To receive updates on progress and details of a future venue supporters club, please click here to subscribe to the Circuit Italia Newsletter.
Racing at Winton Motor Raceway is always exciting and close because the circuit has a combination of long fast straights and twisty and tight bends. It is also known as “Australia’s Action Track”. Dick Johnson once described the circuit being ‘like running a marathon around your clothes-line’.
The Benalla Auto Club began planning for a permanent racing track around 1958, as a replacement for their existing track at Barjarg. In 1960 it was decided to build the track at Winton Recreation Reserve and the track was completed in twelve months. The circuit hosted its first race meeting on 26 November 1961.The circuit length was extended prior to the 1997 round of the V8 Supercar championship and the upgrade included a new pit complex.
The original circuit (now called the Winton Club Circuit) is 2.03 km in length and comprises 11 turns. The circuit was lengthened to 3.0 km with the cars turning left prior to the esses and a series of right hand turns added before the extension rejoins the original track at the esses. The long circuit is called the Winton National Circuit.
In 1952 a steering committee formed and the Phillip Island Auto Racing Club (PIARC) was developed with a dream “to build Australia’s first international grand prix circuit”.
The current site was purchased in that year. PIARC calls for 7000 subscriptions at 10 pounds each to assist in the development of the circuit and building work begins. An Alfa was used to measure the three-mile distance required for international certification as an International Circuit.
Between 1952 and 1956 the building of the circuit had met with major engineering hurdles, and PIARC had to call for more money from its shareholders. The Grand Opening Meeting was held with much acclaim in December 1956.
Symmons Plains International Raceway is located on Midland Highway some 30km south of Launceston.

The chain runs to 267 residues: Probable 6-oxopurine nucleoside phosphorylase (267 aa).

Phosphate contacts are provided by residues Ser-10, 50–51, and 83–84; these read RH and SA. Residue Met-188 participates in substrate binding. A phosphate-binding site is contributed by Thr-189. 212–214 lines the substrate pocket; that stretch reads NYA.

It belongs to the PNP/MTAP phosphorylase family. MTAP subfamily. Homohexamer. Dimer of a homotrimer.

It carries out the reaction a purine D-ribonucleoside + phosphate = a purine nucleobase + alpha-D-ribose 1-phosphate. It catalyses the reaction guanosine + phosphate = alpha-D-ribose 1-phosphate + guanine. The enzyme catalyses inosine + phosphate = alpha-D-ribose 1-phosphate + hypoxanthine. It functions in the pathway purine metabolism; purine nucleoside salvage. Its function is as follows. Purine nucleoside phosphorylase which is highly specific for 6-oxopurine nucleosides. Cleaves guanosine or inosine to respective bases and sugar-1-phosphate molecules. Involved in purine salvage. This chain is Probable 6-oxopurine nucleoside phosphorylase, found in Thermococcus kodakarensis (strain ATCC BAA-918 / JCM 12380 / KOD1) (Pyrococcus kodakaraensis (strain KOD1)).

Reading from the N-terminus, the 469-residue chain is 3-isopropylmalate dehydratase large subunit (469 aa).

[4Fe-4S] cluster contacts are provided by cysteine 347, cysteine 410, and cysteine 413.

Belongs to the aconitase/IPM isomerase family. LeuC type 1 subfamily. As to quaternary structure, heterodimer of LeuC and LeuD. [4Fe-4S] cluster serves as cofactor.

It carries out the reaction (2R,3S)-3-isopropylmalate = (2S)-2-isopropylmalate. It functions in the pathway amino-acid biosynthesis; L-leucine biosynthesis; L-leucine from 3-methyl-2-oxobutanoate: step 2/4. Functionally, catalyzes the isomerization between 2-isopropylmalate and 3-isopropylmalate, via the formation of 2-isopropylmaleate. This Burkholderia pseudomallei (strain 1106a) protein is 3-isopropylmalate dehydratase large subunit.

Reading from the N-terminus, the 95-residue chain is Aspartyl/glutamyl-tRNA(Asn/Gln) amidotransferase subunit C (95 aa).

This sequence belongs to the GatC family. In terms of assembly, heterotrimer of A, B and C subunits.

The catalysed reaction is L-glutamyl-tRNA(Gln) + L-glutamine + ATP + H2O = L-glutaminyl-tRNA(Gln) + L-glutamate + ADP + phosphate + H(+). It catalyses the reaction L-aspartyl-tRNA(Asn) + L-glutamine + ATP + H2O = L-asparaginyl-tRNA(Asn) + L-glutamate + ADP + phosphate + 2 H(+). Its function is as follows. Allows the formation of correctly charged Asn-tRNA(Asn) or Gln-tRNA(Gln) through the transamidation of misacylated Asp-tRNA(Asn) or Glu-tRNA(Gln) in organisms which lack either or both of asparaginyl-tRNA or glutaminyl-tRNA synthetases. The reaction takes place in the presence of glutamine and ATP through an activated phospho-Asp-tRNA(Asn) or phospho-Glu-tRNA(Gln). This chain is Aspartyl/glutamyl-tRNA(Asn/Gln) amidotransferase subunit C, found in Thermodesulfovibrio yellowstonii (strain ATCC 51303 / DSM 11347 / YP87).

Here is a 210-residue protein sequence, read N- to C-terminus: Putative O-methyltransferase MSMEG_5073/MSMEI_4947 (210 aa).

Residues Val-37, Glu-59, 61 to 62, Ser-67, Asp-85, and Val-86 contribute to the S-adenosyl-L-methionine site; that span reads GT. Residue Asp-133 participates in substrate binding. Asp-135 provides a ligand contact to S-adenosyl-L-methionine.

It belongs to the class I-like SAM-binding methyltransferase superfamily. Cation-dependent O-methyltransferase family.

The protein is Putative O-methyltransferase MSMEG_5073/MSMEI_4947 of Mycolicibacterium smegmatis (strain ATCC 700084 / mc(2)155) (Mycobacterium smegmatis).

The track is known for several interesting features including its very long back straight with a kink, its extremely tight hairpin bend at the end of the front straight and the unusual placement of the original start/finish line and grid that was on a curve.
Morgan Park Raceway is a motorsports complex located at Old Stanthorpe Road near Warwick, in Queensland, Australia and is operated by the Warwick District Sporting Car Club Inc. The venue features a race circuit with five different layouts.
The initial 730 metre race circuit was constructed in 1968 and the first race meeting was staged in March of the following year. The circuit was bitumen sealed in 1997 and an extension to 1.2 kilometres was subsequently undertaken. A further extension to 2.1 kilometres was completed in 2002 and the venue hosted its first Queensland Motor Racing Championships round the same year.
The new 3.0-kilometre layout was first used on the weekend of 14/15 August 2010 for a round of the Shannons Nationals Motor Racing Championships.
Mallala Motor Sport Park
The Mallala Race Circuit, as it was originally known, was established on the site of the former RAAF Base Mallala. The land was purchased from the Royal Australian Air Force at public auction in 1961 by a group of enthusiasts seeking to create a replacement for the Port Wakefield Circuit.
The original lap distance of 3.38 km was reduced to 2.601 km in late 1964 when Bosch Curve was moved closer to the Dunlop Curve Grandstand, thus removing the north eastern leg of the circuit.
Mallala served as South Australia’s home of motor sport throughout the sixties and it hosted a round of the Australian Drivers’ Championship each year from 1961 to 1971.
Collie Kostecki Motorplex
Collie Motorplex is the second of only two permanent race tracks in Western Australia and can easily challenge its competitor for thrills and adrenaline.
Favored by many for its fast corners, clear visibility and excellent grip levels this track still keeps even seasoned competitors on their toes. This track is a must for the competition season as the venue continues to develop and grow into another great home for WA Motorsport.
How To Get There?
Collie is located approximately 200km South of Perth 59km inland of Bunbury.
Collie Motorplex is approximately 14 km’s east of Collie. Starting from the Town of Collie, head out of town East, along Coalfields Rd. Watching for the signs, Patterson Rd is the first right after the Shire of Collie Building. Continue along Patterson Rd as this changes name to Preston Rd. After approximatly 3.5km turn left onto Collie South East Rd. A further 3km up is Powerhouse Rd, turn Left. Collie Motorplex is clearly visible and located on the right around 6.5km down Powerhouse Rd.